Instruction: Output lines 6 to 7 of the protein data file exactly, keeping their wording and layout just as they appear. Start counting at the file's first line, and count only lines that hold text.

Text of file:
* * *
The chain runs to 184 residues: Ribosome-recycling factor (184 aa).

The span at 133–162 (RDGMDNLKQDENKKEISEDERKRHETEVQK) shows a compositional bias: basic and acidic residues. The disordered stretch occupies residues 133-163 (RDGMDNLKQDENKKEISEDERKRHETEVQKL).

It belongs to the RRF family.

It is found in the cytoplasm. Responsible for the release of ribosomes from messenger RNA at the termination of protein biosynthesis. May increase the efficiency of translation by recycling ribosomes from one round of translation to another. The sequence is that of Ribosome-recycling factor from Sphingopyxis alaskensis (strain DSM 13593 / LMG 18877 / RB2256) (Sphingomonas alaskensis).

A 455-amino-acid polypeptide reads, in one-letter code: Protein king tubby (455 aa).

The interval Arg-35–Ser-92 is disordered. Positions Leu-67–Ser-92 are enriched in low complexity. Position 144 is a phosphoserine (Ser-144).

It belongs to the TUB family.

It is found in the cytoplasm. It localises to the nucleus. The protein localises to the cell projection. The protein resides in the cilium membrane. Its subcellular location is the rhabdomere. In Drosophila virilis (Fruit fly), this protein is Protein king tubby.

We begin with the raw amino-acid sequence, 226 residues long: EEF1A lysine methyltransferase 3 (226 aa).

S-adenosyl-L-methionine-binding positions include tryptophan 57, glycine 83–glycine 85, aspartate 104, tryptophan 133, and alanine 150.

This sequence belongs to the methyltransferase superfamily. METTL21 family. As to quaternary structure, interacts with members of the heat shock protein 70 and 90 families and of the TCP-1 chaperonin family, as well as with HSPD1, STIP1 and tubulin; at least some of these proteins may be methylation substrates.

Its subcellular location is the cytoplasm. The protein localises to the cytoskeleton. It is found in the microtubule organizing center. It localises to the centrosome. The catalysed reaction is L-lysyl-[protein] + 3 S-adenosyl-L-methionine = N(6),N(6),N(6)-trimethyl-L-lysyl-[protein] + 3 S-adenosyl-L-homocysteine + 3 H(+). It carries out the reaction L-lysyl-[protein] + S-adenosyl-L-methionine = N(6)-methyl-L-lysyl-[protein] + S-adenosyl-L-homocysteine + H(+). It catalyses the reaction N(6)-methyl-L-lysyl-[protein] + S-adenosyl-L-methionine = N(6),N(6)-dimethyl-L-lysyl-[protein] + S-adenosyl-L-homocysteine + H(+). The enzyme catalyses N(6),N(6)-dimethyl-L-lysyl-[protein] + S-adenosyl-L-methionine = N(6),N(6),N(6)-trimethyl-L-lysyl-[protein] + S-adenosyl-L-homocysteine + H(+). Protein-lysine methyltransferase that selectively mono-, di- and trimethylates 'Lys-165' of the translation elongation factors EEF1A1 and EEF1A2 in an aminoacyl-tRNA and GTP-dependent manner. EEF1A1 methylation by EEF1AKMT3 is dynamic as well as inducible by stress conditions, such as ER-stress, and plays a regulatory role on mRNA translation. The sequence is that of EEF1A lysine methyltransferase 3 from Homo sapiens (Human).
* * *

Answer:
The interval Arg-35–Ser-92 is disordered. Positions Leu-67–Ser-92 are enriched in low complexity. Position 144 is a phosphoserine (Ser-144).

It belongs to the TUB family.